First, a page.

2. Issues regarding the use of the building

a. Can the landlord push on the operating costs (mainly for electricity, water, heating) to the tenant following consumption or does that need to be established by the lease? Is there a distinction drawn between different types of buildings (e.g. residential, office, commercial, etc.)?

There is no explicit provision in the Croatian Law providing that the landlord has to charge operating costs. This is usually agreed in the lease contract (along with rent and other matters).

b. Does a landlord have the right to perform construction measures to improve the energy efficiency of a building (also against the intention of the tenant). Is there a distinction drawn between different types of buildings (e.g. residential, office, commercial etc.)?

The Croatian Obligations Act (Croatian: “Zakon o obveznim odnosima”; Official Gazette “Narodne Novine” 35/05 and 41/08) refers to residential premises, however, does not explicitly mention any repairs concerning energy efficiency. However the SPB Act requires the maintenance of a building in a manner that allows for the preservation of energy efficiency, therefore the following general provision of the Obligations Act may be applied and the landlord is obliged to keep the premises in such state as appropriate for its agreed use and for that purpose the tenant needs to allow repairs. However the landlord is not allowed to make repairs which are not required for the use of the without the consent of the tenant should this obstruct the use of the premises.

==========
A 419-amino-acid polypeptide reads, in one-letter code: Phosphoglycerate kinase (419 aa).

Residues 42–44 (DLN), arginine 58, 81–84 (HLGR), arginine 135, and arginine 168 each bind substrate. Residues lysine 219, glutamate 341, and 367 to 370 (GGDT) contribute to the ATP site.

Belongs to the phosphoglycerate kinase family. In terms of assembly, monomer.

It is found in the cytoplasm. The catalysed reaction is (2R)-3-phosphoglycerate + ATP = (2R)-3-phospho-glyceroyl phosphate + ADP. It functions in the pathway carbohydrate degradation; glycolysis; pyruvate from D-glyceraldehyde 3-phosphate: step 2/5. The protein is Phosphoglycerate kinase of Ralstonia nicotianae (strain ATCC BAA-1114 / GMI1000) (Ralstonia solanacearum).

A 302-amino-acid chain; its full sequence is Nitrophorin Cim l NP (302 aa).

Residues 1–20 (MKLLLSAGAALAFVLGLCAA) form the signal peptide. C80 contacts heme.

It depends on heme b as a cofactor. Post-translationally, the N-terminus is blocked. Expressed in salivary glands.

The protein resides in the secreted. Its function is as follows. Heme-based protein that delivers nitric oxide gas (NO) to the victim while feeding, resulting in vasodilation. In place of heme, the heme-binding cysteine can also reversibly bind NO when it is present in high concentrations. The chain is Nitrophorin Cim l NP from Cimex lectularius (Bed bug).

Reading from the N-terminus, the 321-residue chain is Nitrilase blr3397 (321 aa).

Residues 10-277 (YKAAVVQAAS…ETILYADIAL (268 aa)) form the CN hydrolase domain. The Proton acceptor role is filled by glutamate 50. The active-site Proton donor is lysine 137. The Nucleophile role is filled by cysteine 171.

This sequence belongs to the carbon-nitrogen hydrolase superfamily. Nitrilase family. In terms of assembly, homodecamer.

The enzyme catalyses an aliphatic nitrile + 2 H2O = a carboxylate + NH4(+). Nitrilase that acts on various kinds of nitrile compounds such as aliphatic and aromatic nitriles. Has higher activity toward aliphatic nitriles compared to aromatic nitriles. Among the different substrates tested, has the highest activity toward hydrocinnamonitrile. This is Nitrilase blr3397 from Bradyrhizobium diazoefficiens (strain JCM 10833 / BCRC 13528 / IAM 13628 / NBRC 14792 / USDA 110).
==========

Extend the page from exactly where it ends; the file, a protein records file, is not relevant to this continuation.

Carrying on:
In the case of a lease of offices (defined in the Act on Lease and Sale of Office Space (Croatian: “Zakon o zakupu i prodaji poslovnog prostora”; Official Gazette “Narodne Novine” 91/96, 124/97, 174/04 and 38/09)) the lessor has the right to make repairs for the purpose of lowering energy costs. Three months prior to commencing the repairs, the lessor has to notify the lessee in writing of the repairs and of any change in rent. The lessee is entitled to terminate the lease contract within two months from the day of receiving the notification.

c. Does a landlord have the right to receive a reimbursement of the costs for the measures under b)? Is there a distinction drawn between different types of buildings (e.g. residential, office, commercial, etc.)?

As stated above, the Obligation Act does not explicitly mention any repairs concerning energy efficiency therefore any reimbursement would have to be contractually agreed.

In the case of offices and commercial spaces if the lessor/landlord has carried out energy efficiency repairs he only has the right to increase the rent and no reimbursement is possible (unless already agreed).

d. If the respective rights mentioned in b) and c) do not exist by statute, but need to be established by the lease contract: Does a standard for such regulations exist (and what is its content)? Please give examples of typical regulations.

No standard for such regulations exists.

e. Which other obligations regarding sustainability (building materials, energy efficiency, waste management etc.) exist? If they need to be imposed by the lease agreement: does a standard for such regulations exist (and what is its content)? Please give examples of typical regulations.

Art. 14 of the SPB Act provides for only a general rule on the substantial requirements which need to be fulfilled during the planning and construction of a building, which include among other things the saving of energy and thermal protection.

No standard for such regulations exists in Croatia.

3. Allocation of costs; incentives to improve sustainability of buildings or its use.

Allocation of costs and incentives to improve sustainability of buildings should be regulated in the underlying lease contract.